Thursday, 20 November 2014

A review on adsorbents used for defluoridation of drinking water By Poonam Mondal, Suja George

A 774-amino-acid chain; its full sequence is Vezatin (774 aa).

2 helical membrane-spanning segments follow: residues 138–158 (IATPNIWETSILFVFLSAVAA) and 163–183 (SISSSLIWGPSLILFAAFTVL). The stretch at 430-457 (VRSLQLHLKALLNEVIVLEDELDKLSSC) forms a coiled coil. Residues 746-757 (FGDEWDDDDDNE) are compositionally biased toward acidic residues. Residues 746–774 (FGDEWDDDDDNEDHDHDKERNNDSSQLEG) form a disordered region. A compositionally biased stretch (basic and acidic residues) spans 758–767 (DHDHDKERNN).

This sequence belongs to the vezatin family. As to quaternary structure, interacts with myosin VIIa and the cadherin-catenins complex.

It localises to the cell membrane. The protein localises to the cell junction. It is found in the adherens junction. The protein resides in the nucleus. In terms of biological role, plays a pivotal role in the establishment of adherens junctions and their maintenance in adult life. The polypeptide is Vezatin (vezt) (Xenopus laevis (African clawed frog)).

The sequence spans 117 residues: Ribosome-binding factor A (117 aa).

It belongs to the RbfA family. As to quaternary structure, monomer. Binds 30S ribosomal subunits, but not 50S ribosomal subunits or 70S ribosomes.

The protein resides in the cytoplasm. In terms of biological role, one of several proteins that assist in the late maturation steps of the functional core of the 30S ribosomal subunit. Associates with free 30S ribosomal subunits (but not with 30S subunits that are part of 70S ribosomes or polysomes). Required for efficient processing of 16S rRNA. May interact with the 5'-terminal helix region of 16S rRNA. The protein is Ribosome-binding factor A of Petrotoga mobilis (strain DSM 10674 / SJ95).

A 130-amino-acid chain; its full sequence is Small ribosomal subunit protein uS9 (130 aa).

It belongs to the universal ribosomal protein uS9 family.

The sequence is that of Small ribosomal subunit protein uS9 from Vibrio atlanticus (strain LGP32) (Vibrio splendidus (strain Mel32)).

Drinking water has been contaminated over decades with some very detrimental compounds such as fluoride. Exposure to fluoride through drinking water above the permissible limit (1.0–1.5 mg/L) causes severe dental and skeletal fluorosis. Adsorption technique which deals with adsorbents for fluoride removal from an aqueous solution is a highly efficient and selective process. This review paper provides insights on adsorbents used and developed by researchers for defluoridation of drinking water. It includes various categories of adsorbents used and parameters affecting the whole process. Adsorbents studied by researchers are enlisted with their adsorption capacity, optimum pH, temperature, equilibrium isotherm, kinetics, interfering ions, thermodynamic studies and regeneration procedure adapted. Efforts are needed to develop low cost reusable adsorbents with high adsorption capacity. Although, some adsorbents are reported to show remarkable capacity for fluoride removal; still there is an urgent need for development of more novel adsorbents holding both economic and technological benefits.

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